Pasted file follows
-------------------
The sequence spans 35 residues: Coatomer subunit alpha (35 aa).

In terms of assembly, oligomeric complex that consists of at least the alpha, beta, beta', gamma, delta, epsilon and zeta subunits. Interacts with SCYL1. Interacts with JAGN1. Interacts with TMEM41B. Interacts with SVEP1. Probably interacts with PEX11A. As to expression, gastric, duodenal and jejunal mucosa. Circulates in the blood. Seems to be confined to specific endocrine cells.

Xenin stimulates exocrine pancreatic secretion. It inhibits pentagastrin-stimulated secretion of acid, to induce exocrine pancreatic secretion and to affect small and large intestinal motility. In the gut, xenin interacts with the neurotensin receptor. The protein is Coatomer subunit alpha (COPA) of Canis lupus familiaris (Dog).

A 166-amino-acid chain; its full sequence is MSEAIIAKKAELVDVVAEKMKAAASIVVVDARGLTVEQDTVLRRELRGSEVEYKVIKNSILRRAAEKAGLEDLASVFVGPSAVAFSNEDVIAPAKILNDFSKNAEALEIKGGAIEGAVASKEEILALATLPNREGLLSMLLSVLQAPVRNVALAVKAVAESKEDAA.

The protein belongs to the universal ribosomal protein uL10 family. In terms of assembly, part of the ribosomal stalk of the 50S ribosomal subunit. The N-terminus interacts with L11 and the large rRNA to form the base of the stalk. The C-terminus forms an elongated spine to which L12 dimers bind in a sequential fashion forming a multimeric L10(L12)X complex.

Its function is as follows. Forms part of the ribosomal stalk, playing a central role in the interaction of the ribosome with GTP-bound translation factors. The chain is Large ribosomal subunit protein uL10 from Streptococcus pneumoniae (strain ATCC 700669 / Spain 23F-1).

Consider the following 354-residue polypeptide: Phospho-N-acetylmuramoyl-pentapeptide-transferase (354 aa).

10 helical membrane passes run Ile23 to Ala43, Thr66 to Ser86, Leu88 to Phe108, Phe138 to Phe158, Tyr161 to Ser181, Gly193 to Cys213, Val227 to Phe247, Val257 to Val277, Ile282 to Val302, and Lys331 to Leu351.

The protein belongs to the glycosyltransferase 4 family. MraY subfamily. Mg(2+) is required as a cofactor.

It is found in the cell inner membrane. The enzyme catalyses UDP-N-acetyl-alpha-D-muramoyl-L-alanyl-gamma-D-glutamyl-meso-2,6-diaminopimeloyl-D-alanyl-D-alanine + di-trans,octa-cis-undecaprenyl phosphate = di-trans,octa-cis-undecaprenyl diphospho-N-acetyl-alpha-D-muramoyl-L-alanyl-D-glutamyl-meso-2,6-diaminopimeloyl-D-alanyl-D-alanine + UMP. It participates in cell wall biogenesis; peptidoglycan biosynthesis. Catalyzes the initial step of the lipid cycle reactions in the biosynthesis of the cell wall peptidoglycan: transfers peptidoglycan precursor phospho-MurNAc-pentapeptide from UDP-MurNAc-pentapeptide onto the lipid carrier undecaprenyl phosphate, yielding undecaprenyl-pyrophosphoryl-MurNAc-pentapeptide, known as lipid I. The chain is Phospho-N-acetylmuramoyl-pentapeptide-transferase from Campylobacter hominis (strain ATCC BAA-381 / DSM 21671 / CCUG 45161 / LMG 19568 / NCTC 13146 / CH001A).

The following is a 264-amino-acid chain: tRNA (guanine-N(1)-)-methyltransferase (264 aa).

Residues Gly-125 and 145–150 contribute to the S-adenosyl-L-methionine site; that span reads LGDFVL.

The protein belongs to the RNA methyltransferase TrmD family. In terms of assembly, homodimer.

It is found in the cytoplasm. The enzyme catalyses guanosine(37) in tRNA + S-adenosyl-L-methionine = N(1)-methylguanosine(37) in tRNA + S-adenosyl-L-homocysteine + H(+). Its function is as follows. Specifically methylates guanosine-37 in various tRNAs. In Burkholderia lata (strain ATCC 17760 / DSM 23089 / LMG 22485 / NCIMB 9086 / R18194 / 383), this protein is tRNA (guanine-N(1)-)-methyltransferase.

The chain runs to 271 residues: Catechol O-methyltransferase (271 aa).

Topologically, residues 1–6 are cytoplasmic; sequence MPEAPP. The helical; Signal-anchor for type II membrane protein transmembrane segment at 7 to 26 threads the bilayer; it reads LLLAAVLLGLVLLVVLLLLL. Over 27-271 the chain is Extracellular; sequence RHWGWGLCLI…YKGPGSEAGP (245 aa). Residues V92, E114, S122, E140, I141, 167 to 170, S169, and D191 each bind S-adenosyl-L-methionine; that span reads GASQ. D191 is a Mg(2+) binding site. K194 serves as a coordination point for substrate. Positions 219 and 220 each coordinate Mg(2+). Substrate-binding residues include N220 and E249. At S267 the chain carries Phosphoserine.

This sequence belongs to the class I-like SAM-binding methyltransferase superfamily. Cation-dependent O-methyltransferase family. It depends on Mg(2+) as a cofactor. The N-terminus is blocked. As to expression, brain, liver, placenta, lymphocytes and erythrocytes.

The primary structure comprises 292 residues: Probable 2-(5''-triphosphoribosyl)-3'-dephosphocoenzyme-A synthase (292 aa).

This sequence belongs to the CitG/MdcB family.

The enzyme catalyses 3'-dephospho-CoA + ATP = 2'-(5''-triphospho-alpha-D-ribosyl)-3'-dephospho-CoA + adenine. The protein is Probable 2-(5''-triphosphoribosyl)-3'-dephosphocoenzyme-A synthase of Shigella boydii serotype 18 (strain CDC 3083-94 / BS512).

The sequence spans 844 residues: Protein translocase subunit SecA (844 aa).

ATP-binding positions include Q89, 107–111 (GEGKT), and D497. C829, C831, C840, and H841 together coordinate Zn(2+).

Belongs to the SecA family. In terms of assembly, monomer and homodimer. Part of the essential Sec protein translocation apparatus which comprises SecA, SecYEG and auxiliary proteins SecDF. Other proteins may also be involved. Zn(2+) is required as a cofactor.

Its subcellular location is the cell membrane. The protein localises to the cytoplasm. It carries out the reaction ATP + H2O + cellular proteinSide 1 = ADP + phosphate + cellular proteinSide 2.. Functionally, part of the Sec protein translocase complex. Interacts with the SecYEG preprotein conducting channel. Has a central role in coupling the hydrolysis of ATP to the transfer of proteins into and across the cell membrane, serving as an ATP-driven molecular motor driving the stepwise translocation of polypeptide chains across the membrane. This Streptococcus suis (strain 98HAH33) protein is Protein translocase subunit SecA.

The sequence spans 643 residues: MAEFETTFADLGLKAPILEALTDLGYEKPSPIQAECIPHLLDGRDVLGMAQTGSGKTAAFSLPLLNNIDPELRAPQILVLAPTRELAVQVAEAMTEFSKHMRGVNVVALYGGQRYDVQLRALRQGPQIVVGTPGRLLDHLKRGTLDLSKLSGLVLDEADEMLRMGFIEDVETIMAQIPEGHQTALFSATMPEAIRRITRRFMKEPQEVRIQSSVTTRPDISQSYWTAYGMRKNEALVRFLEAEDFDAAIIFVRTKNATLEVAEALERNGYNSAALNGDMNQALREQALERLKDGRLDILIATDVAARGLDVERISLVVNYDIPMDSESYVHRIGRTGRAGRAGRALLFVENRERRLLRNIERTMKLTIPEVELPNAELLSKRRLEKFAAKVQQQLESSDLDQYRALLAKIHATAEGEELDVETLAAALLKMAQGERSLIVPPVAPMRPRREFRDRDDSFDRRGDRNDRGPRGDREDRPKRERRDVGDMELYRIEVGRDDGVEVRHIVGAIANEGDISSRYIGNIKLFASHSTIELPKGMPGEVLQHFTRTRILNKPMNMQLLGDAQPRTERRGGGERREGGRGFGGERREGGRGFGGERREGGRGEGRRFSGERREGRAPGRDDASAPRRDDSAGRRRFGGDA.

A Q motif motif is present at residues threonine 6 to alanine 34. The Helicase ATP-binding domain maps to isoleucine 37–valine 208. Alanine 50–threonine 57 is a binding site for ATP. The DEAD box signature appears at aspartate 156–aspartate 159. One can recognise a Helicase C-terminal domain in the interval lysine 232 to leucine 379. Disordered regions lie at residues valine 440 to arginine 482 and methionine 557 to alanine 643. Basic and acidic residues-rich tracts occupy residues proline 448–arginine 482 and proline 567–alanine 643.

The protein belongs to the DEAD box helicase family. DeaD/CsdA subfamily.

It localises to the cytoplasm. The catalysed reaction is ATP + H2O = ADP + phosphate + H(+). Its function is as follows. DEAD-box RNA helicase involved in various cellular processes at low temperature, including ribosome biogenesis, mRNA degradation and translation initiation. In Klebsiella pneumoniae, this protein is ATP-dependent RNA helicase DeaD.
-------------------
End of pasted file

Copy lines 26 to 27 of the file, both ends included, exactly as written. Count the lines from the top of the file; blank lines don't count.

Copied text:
A Q motif motif is present at residues threonine 6 to alanine 34. The Helicase ATP-binding domain maps to isoleucine 37–valine 208. Alanine 50–threonine 57 is a binding site for ATP. The DEAD box signature appears at aspartate 156–aspartate 159. One can recognise a Helicase C-terminal domain in the interval lysine 232 to leucine 379. Disordered regions lie at residues valine 440 to arginine 482 and methionine 557 to alanine 643. Basic and acidic residues-rich tracts occupy residues proline 448–arginine 482 and proline 567–alanine 643.

The protein belongs to the DEAD box helicase family. DeaD/CsdA subfamily.